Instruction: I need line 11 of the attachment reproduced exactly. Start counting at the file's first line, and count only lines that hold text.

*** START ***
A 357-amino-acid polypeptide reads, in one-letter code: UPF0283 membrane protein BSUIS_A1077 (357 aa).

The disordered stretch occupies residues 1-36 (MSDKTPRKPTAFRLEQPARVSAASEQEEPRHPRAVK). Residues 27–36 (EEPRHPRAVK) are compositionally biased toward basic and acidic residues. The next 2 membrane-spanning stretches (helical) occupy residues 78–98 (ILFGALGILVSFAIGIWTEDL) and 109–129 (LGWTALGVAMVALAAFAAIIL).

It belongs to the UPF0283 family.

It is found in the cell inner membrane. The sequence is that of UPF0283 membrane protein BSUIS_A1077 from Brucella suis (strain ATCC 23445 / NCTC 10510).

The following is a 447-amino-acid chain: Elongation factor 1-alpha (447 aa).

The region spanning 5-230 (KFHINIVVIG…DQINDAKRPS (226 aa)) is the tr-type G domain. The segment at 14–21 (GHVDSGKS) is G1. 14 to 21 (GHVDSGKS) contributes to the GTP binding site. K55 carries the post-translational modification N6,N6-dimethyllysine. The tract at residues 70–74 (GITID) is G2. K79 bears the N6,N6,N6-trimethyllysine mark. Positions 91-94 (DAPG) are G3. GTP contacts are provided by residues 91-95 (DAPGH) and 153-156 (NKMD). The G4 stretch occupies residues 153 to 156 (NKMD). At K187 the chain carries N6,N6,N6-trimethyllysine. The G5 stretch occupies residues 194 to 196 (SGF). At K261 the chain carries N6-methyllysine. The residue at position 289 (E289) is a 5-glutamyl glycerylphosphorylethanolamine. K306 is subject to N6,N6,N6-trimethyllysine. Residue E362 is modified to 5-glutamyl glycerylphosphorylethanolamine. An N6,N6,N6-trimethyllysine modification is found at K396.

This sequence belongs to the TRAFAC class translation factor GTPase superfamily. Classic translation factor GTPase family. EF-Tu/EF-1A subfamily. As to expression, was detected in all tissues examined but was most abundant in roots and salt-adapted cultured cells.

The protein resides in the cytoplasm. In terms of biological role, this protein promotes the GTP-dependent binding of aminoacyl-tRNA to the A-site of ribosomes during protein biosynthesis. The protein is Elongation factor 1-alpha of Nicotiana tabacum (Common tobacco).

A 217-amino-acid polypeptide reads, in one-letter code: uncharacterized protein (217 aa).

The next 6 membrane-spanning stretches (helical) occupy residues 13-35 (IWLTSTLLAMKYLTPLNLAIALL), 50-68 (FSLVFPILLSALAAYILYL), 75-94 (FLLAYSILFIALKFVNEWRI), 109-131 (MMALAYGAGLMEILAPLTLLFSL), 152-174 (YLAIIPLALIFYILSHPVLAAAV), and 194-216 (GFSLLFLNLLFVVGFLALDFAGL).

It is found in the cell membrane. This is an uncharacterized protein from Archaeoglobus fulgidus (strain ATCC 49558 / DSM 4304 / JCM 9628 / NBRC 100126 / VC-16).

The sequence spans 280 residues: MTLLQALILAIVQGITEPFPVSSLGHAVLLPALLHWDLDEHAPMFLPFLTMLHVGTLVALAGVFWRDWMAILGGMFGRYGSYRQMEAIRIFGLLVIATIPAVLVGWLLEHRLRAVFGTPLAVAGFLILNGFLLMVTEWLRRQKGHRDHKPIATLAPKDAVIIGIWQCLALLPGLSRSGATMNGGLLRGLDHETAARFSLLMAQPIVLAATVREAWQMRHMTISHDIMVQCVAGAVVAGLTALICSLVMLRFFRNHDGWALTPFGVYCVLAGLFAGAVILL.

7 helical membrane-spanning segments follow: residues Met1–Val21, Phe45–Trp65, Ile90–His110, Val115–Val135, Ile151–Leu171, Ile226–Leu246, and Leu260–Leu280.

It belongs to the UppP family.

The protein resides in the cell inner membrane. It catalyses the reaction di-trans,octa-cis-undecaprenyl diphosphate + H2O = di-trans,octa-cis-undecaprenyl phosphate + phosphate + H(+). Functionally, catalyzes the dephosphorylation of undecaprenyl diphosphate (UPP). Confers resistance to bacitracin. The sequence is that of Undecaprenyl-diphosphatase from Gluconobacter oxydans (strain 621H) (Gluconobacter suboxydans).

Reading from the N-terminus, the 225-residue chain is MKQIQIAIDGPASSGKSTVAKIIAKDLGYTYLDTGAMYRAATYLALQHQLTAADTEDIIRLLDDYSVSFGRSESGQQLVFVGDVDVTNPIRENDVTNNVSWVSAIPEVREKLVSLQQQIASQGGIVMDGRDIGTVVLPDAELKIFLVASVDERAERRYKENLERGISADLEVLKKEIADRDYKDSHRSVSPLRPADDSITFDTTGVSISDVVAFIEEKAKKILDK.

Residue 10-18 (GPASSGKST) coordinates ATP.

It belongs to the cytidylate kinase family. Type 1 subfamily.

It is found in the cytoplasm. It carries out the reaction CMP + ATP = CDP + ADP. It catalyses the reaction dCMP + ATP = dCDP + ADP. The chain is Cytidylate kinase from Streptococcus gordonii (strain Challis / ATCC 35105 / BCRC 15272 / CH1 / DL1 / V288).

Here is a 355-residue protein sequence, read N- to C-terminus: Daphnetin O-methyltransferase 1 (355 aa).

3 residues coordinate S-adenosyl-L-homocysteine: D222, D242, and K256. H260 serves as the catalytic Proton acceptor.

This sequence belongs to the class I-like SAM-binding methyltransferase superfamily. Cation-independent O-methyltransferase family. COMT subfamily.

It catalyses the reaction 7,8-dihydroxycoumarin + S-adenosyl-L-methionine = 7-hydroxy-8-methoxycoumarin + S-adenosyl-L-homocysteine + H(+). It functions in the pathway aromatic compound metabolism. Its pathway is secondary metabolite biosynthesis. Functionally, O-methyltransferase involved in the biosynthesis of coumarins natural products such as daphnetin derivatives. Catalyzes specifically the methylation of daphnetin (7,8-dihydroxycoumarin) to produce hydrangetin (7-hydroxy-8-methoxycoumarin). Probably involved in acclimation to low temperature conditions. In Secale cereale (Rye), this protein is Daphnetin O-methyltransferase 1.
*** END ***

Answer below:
It is found in the cell membrane. This is an uncharacterized protein from Archaeoglobus fulgidus (strain ATCC 49558 / DSM 4304 / JCM 9628 / NBRC 100126 / VC-16).